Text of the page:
Monday, September 24, 2007

The Interpretation of Murder


Our book today is "The Interpretation of Murder" by Jed Rubenfeld, and it presents us with a puzzle here at Stevereads: we have an abiding weakness for UK paperback editions of books. And not just books we've already read and enjoyed, but ALL books, even those we read and disliked. It's a curious little wrinkle in an otherwise perfect package (for future reference, it was at 'perfect package' that Beepy started paying attention), and we've always wondered if it doesn't have its genesis in the slight hint of PROMISE a foreign edition of any book holds.

After all, isn't the physical makeup of a book part of its allure, even part of the extended process by which we receive it into our minds? Who's to say whether or not - and to what degree - a boring or clumsy design has materially lessened our enjoyment of its contents? Isn't such a thing true in all other areas of aesthetic appreciation? A perfectly condimented Manhattan street cart hotdog (that got us Jeff) surely tastes better if eaten while you're sprawled out on the grass in Central Park than wolfed down in an elevator on the way to a job interview? Surey quick, meaningless sex (that got us Sebastian) is more enjoyable on a blanket deep in the forest (that got us Elmo) than in the cramped public bathroom at a comic book convention (hi Kevin!)?

Surely likewise reading, or at least that's what we've always told ourselves when in the grip of our particular weakness. And "The Interpretation of Murder" is a perfect case in point. We read it before its American publication in 2006 in an galley copy that was both bulky and awkward (it had one of those gatefold covers with an opening in the front flap that's just ideal for snagging on everything in Creation), and we found it bland and uninvolving. As memory serves, we donated it to the nearest teen drug rehab center (that got us Swippey!) and thought no more about it.

Until now, that is. Until we happened upon a UK trade paperback and were moved to buy it and read it again. The UK packaging was in every way superior - a smaller, squatter form, an evocative sepia-tinted cover commanded by the Flatiron Building, cheaper and yet more satisfying paper. And so we were off!

"The Interpretation of Murder" is Rubenfeld's first novel, and it tells a fictionalized version of Sigmund Freud's one and only visit to America, in 1909, to collect an honorary degree from Clark University in Worcester, Massachusetts. Something happened on this trip that left Freud with a lifelong aversion to America, and Rubenfeld makes merry use of the fact that no Freud biographer has ever been able to figure out what happened to sour the good doctor's impression.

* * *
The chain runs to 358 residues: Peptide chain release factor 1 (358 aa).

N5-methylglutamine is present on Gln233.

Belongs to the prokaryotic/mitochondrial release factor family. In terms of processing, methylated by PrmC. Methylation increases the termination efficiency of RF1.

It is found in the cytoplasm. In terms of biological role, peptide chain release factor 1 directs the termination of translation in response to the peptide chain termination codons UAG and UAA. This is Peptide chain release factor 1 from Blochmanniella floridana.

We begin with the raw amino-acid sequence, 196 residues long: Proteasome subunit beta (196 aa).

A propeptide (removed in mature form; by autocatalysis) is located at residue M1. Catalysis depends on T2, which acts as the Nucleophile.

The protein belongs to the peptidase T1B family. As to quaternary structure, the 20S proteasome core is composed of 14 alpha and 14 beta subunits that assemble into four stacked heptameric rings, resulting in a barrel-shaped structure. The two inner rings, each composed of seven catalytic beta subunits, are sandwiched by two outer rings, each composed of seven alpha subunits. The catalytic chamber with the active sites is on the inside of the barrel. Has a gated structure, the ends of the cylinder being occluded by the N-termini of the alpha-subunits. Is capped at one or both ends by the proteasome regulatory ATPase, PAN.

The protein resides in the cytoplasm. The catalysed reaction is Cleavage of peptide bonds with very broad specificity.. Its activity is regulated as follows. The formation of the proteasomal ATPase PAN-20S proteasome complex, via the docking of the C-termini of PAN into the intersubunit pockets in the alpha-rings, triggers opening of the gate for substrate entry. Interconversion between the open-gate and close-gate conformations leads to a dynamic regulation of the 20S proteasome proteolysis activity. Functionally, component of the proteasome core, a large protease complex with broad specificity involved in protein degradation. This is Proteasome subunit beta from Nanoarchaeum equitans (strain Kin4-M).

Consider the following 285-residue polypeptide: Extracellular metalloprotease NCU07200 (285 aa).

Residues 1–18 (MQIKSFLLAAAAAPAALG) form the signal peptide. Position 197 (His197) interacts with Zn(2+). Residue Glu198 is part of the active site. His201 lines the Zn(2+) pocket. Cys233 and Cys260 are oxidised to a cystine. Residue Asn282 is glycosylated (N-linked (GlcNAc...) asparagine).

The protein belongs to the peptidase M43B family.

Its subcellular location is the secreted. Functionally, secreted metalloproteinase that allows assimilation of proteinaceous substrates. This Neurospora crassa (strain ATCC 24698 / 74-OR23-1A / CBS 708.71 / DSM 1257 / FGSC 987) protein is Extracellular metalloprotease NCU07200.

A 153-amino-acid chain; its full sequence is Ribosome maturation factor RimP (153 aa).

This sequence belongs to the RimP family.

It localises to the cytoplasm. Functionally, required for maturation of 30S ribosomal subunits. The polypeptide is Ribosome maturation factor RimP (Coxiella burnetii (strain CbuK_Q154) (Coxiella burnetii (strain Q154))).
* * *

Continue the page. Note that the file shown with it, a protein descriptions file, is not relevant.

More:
His explanation involves a few murders, all the various stratum of turn of the century New York, and some intrepid derring-do from a wide cast of characters (including Freud's disciple/colleague Jung, who steals every scene he's in, mainly by being the kind of jerk who could never carry a story on his own). In other words, the pattern here is pretty much identical to Caleb Carr's "The Alienist," only in place of Carr's alienist Lazlo Kreisler, Rubenfeld finds a way to incorporate the real deal, the father of psychotherapy himself. The real-life Freud was at least as interesting as any of his fictional representations (up to and including Alan Arkin's virtuoso performance in "The Seven Percent Solution"), so Rubenfeld would seem to have come up with an ingenious gambit.

It didn't please us much in 2006, but here in 2007, in this UK edition, it won us over. As did the technique, also on evidence in 'The Alienist,' of grounding the story in a likeable third party, in this case Freud's American colleague and devotee Stratham Younger, who gets to give us many of our first impressions as the story unfolds.

A great many of those impressions impressed us much more this time around than they did when the book's cover was catching on every random corner and tearing just that much more.

For instance, the first time Freud encounters an American subway system (and not just any subway but a Manhattan one):

"As we descended the stair to the IRT, Freud's mood darkened. 'He is terrified of your underground trains,' Ferenczi whispered in my ear. 'A bit of unanalyzed neurosis. He told me so last night.'
Freud's humor did not improve when our train lurched to a violent halt in a tunnel between stations, its lights flickering out, plunging us into a pitch, hot darkness. 'Buildings in the sky, trains in the earth,' said Freud, sounding irritated. 'It is Virgil with you Americans: if you cannot bring the heavens down, you are determined to raise hell.'
'That is YOUR epigraph, no?' asked Ferenczi.